- White urine, milky
White or urine that looks milky in consistency, is usually caused by an infection in the urinary tract. White, milky urine may have a foul odor. It can also be caused by fats in the urine, white or red blood cells in urine, or pus in the urine from bacteria. The color is telling you to see your doctor, and have them check to see if your have a UTI, or another problem that is causing fats, blood cells, or pus to get into your urine.
The color of your urine can give you important clues about your health. It can give you indication onhow hydrated you are, if you may need to be checked for liver problems, acute intermittent porphyria, or even cancer of the bladder (which can cause blood in the urine). If it’s not clear, think infection. Strange colors such as purple or green may be from the foods you ate, so recall your diet intake. There are many things that the color of your urine may be telling you, so the best thing may be to see your doctor for a urinalysis, or other tests, when you don’t understand why your urine is a certain color or if the color has been persistent in showing up for more than a few times
For people without diabetes vs for people with diabetes
People with diabetes, mainly women, get more urinary tract infections, yeast infections, and bacterial vaginosis. In fact, many women may see these symptoms as the first signs of diabetes that clue their healthcare provider to test for diabetes. Uncontrolled diabetes can result in more infections.
For infections, it’s not so much the color of the urine, but the clarity of the urine. If your urine is cloudy (or has a foul) odor, you may have an infection. If your urine is dark, you could be dehydrated, and if your urine is light you could be hydrated. Dehydration can happen during episodes of high blood sugar.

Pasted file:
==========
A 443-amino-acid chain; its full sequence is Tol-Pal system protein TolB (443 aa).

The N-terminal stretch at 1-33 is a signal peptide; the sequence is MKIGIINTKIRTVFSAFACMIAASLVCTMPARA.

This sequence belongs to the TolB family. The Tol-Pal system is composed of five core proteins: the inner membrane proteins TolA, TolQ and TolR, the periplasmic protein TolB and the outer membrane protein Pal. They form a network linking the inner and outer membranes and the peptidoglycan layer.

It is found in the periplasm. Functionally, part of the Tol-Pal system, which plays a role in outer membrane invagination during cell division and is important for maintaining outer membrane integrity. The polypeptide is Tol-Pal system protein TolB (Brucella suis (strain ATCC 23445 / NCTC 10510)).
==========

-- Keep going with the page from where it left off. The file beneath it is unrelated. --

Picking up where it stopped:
Is there a difference?
As far as the color goes, certain infections and problems can lead to changes in color of urine regardless of diabetes. Some of these infections can be more common in people with diabetes, but they don’t happen only in people with diabetes. The characteristic factor is the fruity smell, which we shall discuss.
I suggest reading the following articles:
The smell of your urine
The smell of urine, like the color, can also change. It can change with medications, bacteria in urine, foods we eat, and illness, such as diabetes or kidney disease.
Some of the foods that may cause a funky smell to your urine include:
- Asparagus – not only a green color, but an “asparagusy,” sulfar smell – from asparagusic acid, in the vegetable plant
- Saffron spice
- Tuna fish
- Spicy foods
Other things that can cause your pee to stink
- Passage through the urethra, bacteria
- Ammonia released from breakdown of urea
- Vitamin supplements (B12)
- Medications of all types
- Disease processes (diabetes, infection, metabolic disease)
- Strong ammonia odor when concentrated
What is a normal urine smell?
Urine doesn’t normally have a strong odor, except in the case of dehydration, where it can have a strong ammonia odor. Otherwise, it’s clear, not cloudy, yellow to straw in color, with a light ammonia smell. As urine dries, it gets stronger, which may be why a peed-on carpet may smell strong long after the pee has dried on it